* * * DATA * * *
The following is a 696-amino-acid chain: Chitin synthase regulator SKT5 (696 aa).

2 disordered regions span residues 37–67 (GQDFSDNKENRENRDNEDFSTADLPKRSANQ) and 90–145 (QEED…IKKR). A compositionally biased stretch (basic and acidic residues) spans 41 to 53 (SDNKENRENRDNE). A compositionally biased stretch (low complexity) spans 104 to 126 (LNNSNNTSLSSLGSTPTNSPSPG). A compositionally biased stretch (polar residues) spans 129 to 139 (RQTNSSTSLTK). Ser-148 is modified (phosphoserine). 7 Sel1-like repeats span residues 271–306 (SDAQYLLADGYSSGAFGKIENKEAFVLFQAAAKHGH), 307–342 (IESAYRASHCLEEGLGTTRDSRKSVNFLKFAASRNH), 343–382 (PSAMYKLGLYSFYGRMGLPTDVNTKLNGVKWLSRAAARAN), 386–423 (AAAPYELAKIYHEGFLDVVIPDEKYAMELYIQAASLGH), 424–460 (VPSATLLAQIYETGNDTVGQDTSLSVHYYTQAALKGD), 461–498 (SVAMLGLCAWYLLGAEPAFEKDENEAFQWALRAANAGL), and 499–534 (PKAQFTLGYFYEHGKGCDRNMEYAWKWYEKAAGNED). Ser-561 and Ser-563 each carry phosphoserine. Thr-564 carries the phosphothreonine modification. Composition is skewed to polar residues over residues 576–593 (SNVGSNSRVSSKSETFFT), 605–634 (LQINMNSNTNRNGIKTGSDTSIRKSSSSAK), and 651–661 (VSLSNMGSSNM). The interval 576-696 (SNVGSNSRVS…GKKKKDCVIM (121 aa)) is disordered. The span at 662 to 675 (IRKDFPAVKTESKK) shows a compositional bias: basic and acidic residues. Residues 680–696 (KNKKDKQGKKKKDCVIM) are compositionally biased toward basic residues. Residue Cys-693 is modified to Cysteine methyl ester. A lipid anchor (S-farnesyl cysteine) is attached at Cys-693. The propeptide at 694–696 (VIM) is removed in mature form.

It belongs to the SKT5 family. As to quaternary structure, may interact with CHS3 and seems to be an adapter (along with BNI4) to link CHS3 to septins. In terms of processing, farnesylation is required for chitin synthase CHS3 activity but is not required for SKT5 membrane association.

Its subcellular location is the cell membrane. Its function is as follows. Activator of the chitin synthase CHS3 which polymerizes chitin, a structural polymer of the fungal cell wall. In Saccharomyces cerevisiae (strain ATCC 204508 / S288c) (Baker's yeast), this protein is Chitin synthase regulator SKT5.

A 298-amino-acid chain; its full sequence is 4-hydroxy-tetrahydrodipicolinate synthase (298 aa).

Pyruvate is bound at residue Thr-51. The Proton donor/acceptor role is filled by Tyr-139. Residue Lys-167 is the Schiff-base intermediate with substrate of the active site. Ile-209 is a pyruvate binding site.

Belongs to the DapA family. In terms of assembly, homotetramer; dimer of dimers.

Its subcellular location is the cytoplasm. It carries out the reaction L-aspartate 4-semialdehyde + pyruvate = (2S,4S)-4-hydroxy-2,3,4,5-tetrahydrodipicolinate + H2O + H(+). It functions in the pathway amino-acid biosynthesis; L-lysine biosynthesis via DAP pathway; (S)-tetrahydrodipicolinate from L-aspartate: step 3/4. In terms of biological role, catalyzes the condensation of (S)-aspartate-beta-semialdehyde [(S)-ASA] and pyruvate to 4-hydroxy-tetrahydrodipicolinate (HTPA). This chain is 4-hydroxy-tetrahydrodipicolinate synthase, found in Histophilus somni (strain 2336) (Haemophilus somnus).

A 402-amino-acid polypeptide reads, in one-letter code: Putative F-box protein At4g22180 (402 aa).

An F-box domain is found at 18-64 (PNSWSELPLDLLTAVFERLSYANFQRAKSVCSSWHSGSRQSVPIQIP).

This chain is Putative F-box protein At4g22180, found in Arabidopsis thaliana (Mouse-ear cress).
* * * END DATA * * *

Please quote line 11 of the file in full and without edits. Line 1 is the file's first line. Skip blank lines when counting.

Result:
This chain is Putative F-box protein At4g22180, found in Arabidopsis thaliana (Mouse-ear cress).